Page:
December 16, 2015

"Thread of Life" : New mural in Phnom Penh, Cambodia

These are photos of my most recent mural painted in Phnom Penh, Cambodia, as part of the Igloo Hong Project. It is based on my photographs of a local Khmer artisan named Moeun Thary, who hand-embroiders traditional Khmer ceremonial garments. The ring of designs behind her is from one of her pieces.
The mural is on the north-facing end of a large housing complex from the 1960s called the White Building, known for its community of low-income tenants and artists. Since I had the opportunity to paint such a large, visible wall in a place where there are seemingly no other large scale murals like it, I felt an extra sense of responsibility to paint something beautiful, meaningful, and uplifting.
This mural honors Cambodia's artists, both contemporary and those lost during the Cambodian genocide of the mid to late 1970s, when nearly all of the country's creative population was targeted and murdered by the regime.
I hope this mural can serve as a respectful tribute to the importance and perseverance of Cambodia's creative legacy, and possibly, in some small way, offer inspiration for younger Cambodian artists to sustain this legacy.

Many thanks to the Igloo Hong project, the David Young Choe Foundation, Moeun, Dave, Matt, Dylan, Chally, Ashley & Ruben at Hotel Omana, Tuan, Paco, Steve, Jason, Kaye, and everyone else that helped make this mural possible. Much love to Cambodia. Shout outs to Aryz, James, Rhode & Esao.
(the 4th, 5th and last photo were taken by Paco Raterta)

November 4, 2015

"Aerosol Exalted" - Museum exhibition in Colorado at the CSFAC

Finally uploaded some photos of my museum exhibition at the Colorado Springs Fine Art Center in Colorado. The show opened in October and will be up through January 10th, 2016. 
I've been inspired from visiting art museums since I was little, so I'm honored to show my work in such a beautiful space, in the company of so many other great artists (this show follows a Georgia O'Keefe exhibit, which was a tough act to follow). I painted some new pieces for this show, including a large spraypaint on burlap piece based on a 1930s photograph by the inspirational Colorado photographer Laura Gilpin, as well as an interpretation of a John Singer Sargent painting in the museum's collection. There are three large collaborative canvases with Retna which had been started years ago and finally just finished, excited to show them all together.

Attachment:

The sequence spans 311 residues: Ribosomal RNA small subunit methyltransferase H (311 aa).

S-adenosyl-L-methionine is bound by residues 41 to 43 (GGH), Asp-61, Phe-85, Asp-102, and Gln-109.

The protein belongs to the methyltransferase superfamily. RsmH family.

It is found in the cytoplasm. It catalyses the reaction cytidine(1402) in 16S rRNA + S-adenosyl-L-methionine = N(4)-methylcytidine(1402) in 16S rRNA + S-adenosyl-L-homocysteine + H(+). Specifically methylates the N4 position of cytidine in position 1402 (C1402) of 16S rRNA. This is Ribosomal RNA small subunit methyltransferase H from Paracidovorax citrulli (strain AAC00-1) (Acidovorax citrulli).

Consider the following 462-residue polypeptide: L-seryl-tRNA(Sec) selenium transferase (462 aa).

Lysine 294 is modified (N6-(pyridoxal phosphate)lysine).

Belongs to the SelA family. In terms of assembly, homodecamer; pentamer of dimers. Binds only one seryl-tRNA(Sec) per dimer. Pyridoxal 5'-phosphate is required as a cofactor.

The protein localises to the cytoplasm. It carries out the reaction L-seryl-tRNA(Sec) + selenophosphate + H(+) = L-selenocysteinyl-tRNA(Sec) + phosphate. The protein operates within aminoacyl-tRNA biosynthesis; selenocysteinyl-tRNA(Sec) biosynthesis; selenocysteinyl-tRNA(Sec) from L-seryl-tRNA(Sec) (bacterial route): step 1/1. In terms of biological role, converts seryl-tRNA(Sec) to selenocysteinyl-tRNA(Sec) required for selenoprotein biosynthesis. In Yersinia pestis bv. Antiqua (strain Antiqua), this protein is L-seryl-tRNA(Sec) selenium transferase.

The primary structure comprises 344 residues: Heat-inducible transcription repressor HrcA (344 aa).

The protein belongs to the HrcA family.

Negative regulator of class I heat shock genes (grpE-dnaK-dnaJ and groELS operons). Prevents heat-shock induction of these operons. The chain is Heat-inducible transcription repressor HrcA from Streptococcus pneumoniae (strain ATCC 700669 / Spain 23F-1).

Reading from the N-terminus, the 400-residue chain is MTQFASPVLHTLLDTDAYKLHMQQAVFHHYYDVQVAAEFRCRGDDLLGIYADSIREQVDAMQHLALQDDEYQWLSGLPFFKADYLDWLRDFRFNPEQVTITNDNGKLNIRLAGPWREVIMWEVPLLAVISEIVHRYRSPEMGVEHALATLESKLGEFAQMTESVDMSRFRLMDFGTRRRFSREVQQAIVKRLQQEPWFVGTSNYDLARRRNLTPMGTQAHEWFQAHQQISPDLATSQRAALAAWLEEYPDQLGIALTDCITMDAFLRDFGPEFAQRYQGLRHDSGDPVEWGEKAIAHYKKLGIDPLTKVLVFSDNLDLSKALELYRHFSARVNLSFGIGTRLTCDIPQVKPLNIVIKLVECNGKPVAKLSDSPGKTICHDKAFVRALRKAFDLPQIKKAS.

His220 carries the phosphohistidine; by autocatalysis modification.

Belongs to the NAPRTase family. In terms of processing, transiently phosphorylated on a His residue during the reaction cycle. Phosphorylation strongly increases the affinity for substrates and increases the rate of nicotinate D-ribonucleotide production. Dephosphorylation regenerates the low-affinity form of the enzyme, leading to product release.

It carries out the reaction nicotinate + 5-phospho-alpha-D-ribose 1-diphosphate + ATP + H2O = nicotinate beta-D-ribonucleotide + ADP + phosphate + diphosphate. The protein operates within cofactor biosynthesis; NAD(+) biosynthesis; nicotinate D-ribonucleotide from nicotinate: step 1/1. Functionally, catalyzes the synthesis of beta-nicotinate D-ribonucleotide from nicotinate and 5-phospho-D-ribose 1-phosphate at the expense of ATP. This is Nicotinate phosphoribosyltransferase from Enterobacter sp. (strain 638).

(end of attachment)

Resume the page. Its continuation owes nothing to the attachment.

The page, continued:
As with many of my murals, this show focuses on dignified portraits of humble, often marginalized people, painted in the spirit of a classical social realism, as well as interpretations of other classic, powerful works of the past. 
For the exhibit, CSFAC released a small serigraph print of a piece based on another old photograph by Laura Gilpin.
Also showing next door are some works by Larry "FUSE AWR" Masters, a good friend and veteran of the 1980s Los Angeles graffiti scene. Many thanks to Fuse and the Masters family for their help and hospitality. Thanks to Joy Armstrong and the crew at the Fine Art Center, RETNA, Andy, Ari, Jorge, Jess, Kim, and anyone else who helped make this show possible or supported in any way.

September 10, 2015

"Objects at Rest" - Solo show in Denmark

I'm having my 2nd solo show in Denmark at Galerie Wolfsen this month, opening saturday, September 12th. I'm excited to exhibit some of my pencil drawings for the first time.
Drawing from life -drawing people, especially- has been one of my favorite things to do for as long as I can remember.
Interpreting what you see with nothing more than pencil lines on paper is something timeless and universal, it can portray humanity and convey personality in a uniquely honest and direct way. Drawing from life requires practice, but can enhance our appreciation and observation of the life around us, while also strengthening our other artistic endeavors.